Carnegie Abbey gets luxury neighbor

By Patrick Anderson
PBN Staff Writer

At a time when small and simple are fashionable, the owner of the Carnegie Abbey Club in Portsmouth has doubled down on large and opulent. More

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REAL ESTATE

Carnegie Abbey gets luxury neighbor

COURTESY O’NEILL PROPERTIES
EXCLUSIVE CLUB: O’Neill Properties Group is planning the 150-acre Newport Beach Club in Portsmouth.

By Patrick Anderson
PBN Staff Writer

Posted 12/3/12

At a time when small and simple are fashionable, the owner of the Carnegie Abbey Club in Portsmouth has doubled down on large and opulent.

O’Neill Properties Group, which three years ago opened a 22-story, $80 million condominium tower located on the exclusive 450-acre golf enclave at the bottom of the worst real estate crash in a generation, is charging ahead with the Newport Beach Club, an equally luxurious gated community next door.

Built on the site of a former lumber yard and aluminum factory just north of Carnegie Abbey, the 150-acre Beach Club aims to deliver a resort lifestyle for everyday existence with amenities like a man-made beach (with sand dunes), pool complex, spa, tennis club, heated paddle-ball courts, equestrian center and marina.

After unveiling two model homes this summer, Newport Beach broke ground just before Thanksgiving on the centerpiece beach and pool complex, which is expected to open by next July.

“For everybody who lives here, it will be like a vacation every day of the year,” said Michelle Faust, Newport Beach Club director of sales. “And because Carnegie Abbey is next door, you have access to that too. It’s all about the amenities.”

With 152 separate homes planned, ranging from one-bedroom cabanas to 4,000-square-foot seaside mansions, Newport Beach Club is the final piece of a vision for the western Portsmouth shoreline embraced by the town more than a decade ago.

But in large part due to a radically transformed real estate market, both Carnegie Abbey and Newport Beach Club are far different from the gentlemanly sportsman’s retreat envisioned by original developer Peter de Savary in the 1990s.

Well-heeled families with children are the new target market of Carnegie Abbey, which added “Camp Carnegie” and numerous youth programs, and especially Newport Beach Club, where kids’ pools and sandboxes are among the built-in amenities.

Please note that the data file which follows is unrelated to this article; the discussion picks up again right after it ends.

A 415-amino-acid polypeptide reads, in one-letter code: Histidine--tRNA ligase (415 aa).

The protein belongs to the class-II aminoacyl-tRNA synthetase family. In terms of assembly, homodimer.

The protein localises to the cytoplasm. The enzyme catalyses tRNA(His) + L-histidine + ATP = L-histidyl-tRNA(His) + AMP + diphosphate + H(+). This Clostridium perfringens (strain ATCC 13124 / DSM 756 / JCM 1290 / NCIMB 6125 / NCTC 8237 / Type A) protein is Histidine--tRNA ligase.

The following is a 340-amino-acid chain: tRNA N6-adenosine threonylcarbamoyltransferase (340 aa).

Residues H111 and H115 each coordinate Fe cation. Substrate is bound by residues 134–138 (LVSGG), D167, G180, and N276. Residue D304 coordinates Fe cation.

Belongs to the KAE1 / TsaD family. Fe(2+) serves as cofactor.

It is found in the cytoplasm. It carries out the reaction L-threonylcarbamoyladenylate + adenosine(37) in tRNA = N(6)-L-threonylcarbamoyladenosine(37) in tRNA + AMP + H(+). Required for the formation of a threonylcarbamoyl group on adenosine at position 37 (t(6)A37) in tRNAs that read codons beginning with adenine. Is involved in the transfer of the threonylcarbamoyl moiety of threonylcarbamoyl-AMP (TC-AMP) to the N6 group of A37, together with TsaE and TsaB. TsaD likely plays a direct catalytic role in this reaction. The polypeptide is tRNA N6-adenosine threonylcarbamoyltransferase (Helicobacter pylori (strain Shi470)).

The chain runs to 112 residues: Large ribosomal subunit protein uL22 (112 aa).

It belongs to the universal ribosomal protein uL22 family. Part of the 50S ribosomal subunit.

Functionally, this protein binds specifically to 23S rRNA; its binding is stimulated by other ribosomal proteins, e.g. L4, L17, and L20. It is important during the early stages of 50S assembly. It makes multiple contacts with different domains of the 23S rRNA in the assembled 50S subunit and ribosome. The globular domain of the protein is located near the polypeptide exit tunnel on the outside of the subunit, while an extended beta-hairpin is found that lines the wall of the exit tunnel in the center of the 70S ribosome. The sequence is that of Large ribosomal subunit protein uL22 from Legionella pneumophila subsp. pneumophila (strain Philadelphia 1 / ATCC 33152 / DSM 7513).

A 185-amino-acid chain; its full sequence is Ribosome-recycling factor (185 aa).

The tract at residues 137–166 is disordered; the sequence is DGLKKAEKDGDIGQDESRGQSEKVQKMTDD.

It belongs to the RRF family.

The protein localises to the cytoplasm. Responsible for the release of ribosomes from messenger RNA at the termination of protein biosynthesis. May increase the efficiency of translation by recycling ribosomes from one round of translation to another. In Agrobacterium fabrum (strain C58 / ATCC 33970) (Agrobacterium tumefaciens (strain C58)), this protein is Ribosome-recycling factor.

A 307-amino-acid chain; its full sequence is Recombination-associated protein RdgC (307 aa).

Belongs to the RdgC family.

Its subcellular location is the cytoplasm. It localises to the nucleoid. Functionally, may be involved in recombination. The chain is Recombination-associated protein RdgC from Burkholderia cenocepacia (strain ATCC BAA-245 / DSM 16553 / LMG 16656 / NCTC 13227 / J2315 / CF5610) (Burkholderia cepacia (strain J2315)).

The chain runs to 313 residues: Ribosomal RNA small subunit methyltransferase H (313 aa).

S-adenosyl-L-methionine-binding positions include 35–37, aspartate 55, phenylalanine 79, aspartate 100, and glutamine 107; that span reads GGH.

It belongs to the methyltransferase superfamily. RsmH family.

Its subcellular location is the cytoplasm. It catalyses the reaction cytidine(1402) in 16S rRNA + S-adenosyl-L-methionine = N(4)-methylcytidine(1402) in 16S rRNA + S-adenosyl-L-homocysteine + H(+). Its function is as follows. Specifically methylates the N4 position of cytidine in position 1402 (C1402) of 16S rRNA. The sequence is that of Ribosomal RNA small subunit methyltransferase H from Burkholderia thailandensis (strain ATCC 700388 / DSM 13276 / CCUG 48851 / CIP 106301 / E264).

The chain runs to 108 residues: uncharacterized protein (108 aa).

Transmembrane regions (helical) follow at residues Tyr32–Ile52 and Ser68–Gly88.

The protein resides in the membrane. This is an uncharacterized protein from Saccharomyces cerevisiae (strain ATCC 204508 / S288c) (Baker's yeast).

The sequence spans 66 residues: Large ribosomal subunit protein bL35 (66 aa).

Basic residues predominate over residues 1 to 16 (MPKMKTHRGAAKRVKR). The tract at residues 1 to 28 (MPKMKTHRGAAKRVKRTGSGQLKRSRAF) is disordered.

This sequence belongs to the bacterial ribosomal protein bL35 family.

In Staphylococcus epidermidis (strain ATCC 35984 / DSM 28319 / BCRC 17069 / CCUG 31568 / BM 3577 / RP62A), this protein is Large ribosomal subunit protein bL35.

“Family is front and center in [O’Neill Properties Group owner J. Brian O’Neill’s] life, and he almost immediately started making it more family-centric,” said Maureen Fraser, director of sales and marketing at the Carnegie Abbey Club.

Creating a new destination at Newport Beach Club is not only about developing a new revenue stream, it is also part of the plan to fully realize Carnegie Abbey, which is just now gaining some post-recession momentum.

Even after five sales this year, only 12 of 79 units are now occupied in the 22-story Carnegie Abbey tower, which at the end of 2010 looked like an empty white elephant in the moribund condominium market.

“Newport Beach enhances the experience for Carnegie Abbey,” Fraser said. “Already 22 Carnegie Abbey members have gotten on a waiting list for Newport Beach Club membership and we haven’t even presented it to them yet.”

Like Carnegie Abbey, Newport Beach Club is so large it has its own neighborhoods and most of them are being built as they are sold, instead of on spec.

The most exclusive properties are on the beach and include 16 buildable lots with prices ranging from $1.6 million to $2.8 million.

None of the beach-village lots have been sold yet.

Further south from the beach village is the tennis center, which is surrounded by 20 lots, including one featuring the “Simplicity” model tennis cottage.